When I get that feelin’, I need Nep-tual healin’
The goddesses of Gameindustri have certainly been working overtime for the past few years. It seems like hardly a few months goes by without Compile Heart and publisher Idea Factory International releasing a new numbered entry, reboot or spin-off title in the endlessly quirky and addicting Hyperdimension Neptunia series. Megadimension Neptunia VII is the latest foray into the fan service-laden franchise, marking the Guardian CPU’s debut on the PlayStation 4. However, does the shift to Sony’s latest console bring more to the table than an added layer of visual polish to the Neptunia series, or is Megadimension Neptunia simply more of the same?
The story of Megadimension Neptunia VII begins with Gamindustri in a state of turmoil known as the CPU Shift Period. With the world on the verge of a great change, rumors have begun to swirl about Gamindustri’s guardian CPUs, causing Neptune and the rest of the CPUS to fear that the citizens will soon call for their ouster. It’s during this tumultuous time that Planeptune’s CPU Neptune and CPU Candidate Nepgear discover a strange game console — modeled after the SEGA Dreamcast, no less! — that, when activated, suddenly whisks the pair of heroines away to a strange, war-ravaged land known as the Zero Dimension. Not long after the duo arrive in this neon-saturated nightmare, Neptune and Nepgear come across the strange world’s sole surviving CPU, the fiery-willed Uzume Tennouboshi, also known as Orange Heart, who is locked in a battle with a towering giant that’s made the destruction of this war-torn land her sole purpose. Of course, Planeptune’s purple-haired Console Patron Units are happy to assist her in this goal, which sets in motion an adventure that spans space and time, introducing new supporting characters, menacing new villains and plenty of cheeky fan service to keep fans of the series’ lowbrow hijinks satisfied.
Megadimension’s new setting is a welcome change for the series, trading in the series’ traditionally saccharine, Easter Basket-esque color palette for something a bit more edgy, comprised of lots of dark purples, pinks and neon shades that would look right at home on the cover of your favorite ’80s Retrowave album. However, this more serious tone is merely aesthetic, with the main cast of characters as jovial as ever as they endeavor to save Uzume’s world from complete destruction. And while you’ll see more than a handful of menacing new monsters designs, there are still plenty of adorable Dogoos and Vaders to go around, reminding you of the series’ lighthearted nature. That’s not to say you’ll spend the entire journey in this strange and hostile world, as the game’s story is divided into three disctinct chapters, each with their main characters, setting and story arc that ultimately comes together in a grand finale. This decision to break the story of Megadimension Neptunia VII into separate, smaller portions comes as both a blessing and a curse for the title, offering a trio of chapters that, while refreshing in their varied themes and settings, comes off a bit disjointed, lessening the impact of the overall narrative. Then again, we take it Compile Heart never intended for this trope-filled adventure to be Shakespeare, and it ultimately succeeds in what it aims to do; create a cleverly written, satire-filled vehicle for satisfying, dungeon-crawling action.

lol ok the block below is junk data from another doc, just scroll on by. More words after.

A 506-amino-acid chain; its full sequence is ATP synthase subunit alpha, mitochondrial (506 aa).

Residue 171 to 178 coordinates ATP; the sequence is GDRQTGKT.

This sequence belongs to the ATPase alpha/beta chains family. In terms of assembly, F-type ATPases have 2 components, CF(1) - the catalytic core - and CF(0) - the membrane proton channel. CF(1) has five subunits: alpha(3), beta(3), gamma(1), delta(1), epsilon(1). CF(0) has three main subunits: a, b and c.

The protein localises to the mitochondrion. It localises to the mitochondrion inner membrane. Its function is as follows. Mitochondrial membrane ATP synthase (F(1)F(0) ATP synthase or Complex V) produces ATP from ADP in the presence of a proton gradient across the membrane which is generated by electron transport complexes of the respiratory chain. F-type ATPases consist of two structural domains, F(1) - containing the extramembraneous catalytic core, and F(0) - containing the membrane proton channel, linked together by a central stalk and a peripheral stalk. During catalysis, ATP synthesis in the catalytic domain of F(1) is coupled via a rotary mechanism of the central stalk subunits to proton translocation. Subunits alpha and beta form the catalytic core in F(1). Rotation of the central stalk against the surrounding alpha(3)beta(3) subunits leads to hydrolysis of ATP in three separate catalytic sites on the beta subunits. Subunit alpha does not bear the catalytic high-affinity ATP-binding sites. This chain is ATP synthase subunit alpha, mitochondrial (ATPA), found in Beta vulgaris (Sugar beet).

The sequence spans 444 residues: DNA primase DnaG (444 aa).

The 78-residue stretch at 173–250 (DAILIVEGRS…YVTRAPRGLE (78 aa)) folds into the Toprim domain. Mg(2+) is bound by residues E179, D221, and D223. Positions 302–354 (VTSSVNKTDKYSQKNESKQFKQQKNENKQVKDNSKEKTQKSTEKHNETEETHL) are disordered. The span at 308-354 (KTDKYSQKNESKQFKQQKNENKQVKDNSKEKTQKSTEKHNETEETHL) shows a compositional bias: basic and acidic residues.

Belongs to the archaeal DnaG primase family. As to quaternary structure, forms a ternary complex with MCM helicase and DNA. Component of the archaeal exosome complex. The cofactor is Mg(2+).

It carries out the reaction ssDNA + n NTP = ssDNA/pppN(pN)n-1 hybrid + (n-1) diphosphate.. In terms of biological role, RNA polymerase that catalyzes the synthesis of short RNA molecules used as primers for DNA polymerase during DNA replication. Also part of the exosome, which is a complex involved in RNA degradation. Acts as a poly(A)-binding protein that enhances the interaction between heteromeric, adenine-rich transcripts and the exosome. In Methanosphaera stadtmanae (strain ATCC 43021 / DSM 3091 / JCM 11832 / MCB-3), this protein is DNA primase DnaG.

And it’s here that Megadimension Neptunia VII shines. The game’s dungeons are more varied and visually appealing than ever. Each area you explore is teeming with baddies, with plenty of tucked away goodies and branching paths to explore as you work your way to each area’s inevitable boss battle. Familiar themes have returned, such as the Lilly Rank system, which was first introduced in Hyperdimension Neptunia mk2 and also appears in Hyperdimension Neptunia V. This allows characters who battle alongside one another to gain affinity for eachother, which in turn grants party members bonus passive abilities or skills such as EX Finishers and EX Drive Skills and more. The game’s combo-centric combat system has been changed up a bit as well, with the length of a player’s combo now determined by the weapon each character has equipped. Types of attack slots, such as Power, Standard and Rush may or may not be open depending on which weapon you’re using, making you pay more attention to what gear you bring to battle when customizing the best combos for a particular battle.